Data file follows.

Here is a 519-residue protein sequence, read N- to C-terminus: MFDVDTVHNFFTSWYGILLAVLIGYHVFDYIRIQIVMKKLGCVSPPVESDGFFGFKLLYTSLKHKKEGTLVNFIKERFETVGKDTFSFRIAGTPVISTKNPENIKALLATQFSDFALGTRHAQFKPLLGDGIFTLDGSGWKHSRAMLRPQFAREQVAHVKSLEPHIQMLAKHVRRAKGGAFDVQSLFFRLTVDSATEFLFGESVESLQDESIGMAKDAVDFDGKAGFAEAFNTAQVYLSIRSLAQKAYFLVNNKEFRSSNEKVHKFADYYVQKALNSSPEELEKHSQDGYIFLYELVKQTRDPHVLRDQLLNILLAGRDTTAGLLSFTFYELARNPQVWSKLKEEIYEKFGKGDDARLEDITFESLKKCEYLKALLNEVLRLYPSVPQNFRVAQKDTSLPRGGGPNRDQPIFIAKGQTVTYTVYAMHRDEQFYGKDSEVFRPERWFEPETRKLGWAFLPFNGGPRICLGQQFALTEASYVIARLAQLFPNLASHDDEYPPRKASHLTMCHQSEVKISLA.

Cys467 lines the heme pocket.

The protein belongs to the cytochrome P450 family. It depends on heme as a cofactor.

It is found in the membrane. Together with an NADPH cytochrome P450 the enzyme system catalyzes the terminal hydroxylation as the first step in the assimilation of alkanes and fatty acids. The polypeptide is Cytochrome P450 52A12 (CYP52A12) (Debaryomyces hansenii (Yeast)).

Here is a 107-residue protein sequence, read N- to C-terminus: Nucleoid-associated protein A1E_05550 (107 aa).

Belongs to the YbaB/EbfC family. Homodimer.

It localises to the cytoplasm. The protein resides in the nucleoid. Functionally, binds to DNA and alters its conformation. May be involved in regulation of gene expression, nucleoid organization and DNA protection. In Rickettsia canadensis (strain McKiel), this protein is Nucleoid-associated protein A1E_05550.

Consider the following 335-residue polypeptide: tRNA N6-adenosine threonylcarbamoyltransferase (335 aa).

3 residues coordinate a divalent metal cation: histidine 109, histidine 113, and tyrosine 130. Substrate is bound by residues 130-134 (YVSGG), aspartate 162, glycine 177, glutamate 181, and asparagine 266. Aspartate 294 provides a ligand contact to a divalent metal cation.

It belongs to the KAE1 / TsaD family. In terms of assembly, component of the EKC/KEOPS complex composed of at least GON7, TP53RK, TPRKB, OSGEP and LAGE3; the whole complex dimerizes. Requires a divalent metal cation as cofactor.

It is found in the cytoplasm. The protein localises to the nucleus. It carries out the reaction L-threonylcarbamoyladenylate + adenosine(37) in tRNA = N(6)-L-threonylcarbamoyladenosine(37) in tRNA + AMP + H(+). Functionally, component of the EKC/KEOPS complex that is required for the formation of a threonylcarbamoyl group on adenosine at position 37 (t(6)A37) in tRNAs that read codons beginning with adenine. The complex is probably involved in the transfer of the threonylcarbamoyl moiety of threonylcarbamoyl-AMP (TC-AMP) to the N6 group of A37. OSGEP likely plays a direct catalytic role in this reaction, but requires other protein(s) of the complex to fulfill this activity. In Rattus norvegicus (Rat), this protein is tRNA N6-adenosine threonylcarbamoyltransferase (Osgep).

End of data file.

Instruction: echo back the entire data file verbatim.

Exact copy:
Here is a 519-residue protein sequence, read N- to C-terminus: MFDVDTVHNFFTSWYGILLAVLIGYHVFDYIRIQIVMKKLGCVSPPVESDGFFGFKLLYTSLKHKKEGTLVNFIKERFETVGKDTFSFRIAGTPVISTKNPENIKALLATQFSDFALGTRHAQFKPLLGDGIFTLDGSGWKHSRAMLRPQFAREQVAHVKSLEPHIQMLAKHVRRAKGGAFDVQSLFFRLTVDSATEFLFGESVESLQDESIGMAKDAVDFDGKAGFAEAFNTAQVYLSIRSLAQKAYFLVNNKEFRSSNEKVHKFADYYVQKALNSSPEELEKHSQDGYIFLYELVKQTRDPHVLRDQLLNILLAGRDTTAGLLSFTFYELARNPQVWSKLKEEIYEKFGKGDDARLEDITFESLKKCEYLKALLNEVLRLYPSVPQNFRVAQKDTSLPRGGGPNRDQPIFIAKGQTVTYTVYAMHRDEQFYGKDSEVFRPERWFEPETRKLGWAFLPFNGGPRICLGQQFALTEASYVIARLAQLFPNLASHDDEYPPRKASHLTMCHQSEVKISLA.

Cys467 lines the heme pocket.

The protein belongs to the cytochrome P450 family. It depends on heme as a cofactor.

It is found in the membrane. Together with an NADPH cytochrome P450 the enzyme system catalyzes the terminal hydroxylation as the first step in the assimilation of alkanes and fatty acids. The polypeptide is Cytochrome P450 52A12 (CYP52A12) (Debaryomyces hansenii (Yeast)).

Here is a 107-residue protein sequence, read N- to C-terminus: Nucleoid-associated protein A1E_05550 (107 aa).

Belongs to the YbaB/EbfC family. Homodimer.

It localises to the cytoplasm. The protein resides in the nucleoid. Functionally, binds to DNA and alters its conformation. May be involved in regulation of gene expression, nucleoid organization and DNA protection. In Rickettsia canadensis (strain McKiel), this protein is Nucleoid-associated protein A1E_05550.

Consider the following 335-residue polypeptide: tRNA N6-adenosine threonylcarbamoyltransferase (335 aa).

3 residues coordinate a divalent metal cation: histidine 109, histidine 113, and tyrosine 130. Substrate is bound by residues 130-134 (YVSGG), aspartate 162, glycine 177, glutamate 181, and asparagine 266. Aspartate 294 provides a ligand contact to a divalent metal cation.

It belongs to the KAE1 / TsaD family. In terms of assembly, component of the EKC/KEOPS complex composed of at least GON7, TP53RK, TPRKB, OSGEP and LAGE3; the whole complex dimerizes. Requires a divalent metal cation as cofactor.

It is found in the cytoplasm. The protein localises to the nucleus. It carries out the reaction L-threonylcarbamoyladenylate + adenosine(37) in tRNA = N(6)-L-threonylcarbamoyladenosine(37) in tRNA + AMP + H(+). Functionally, component of the EKC/KEOPS complex that is required for the formation of a threonylcarbamoyl group on adenosine at position 37 (t(6)A37) in tRNAs that read codons beginning with adenine. The complex is probably involved in the transfer of the threonylcarbamoyl moiety of threonylcarbamoyl-AMP (TC-AMP) to the N6 group of A37. OSGEP likely plays a direct catalytic role in this reaction, but requires other protein(s) of the complex to fulfill this activity. In Rattus norvegicus (Rat), this protein is tRNA N6-adenosine threonylcarbamoyltransferase (Osgep).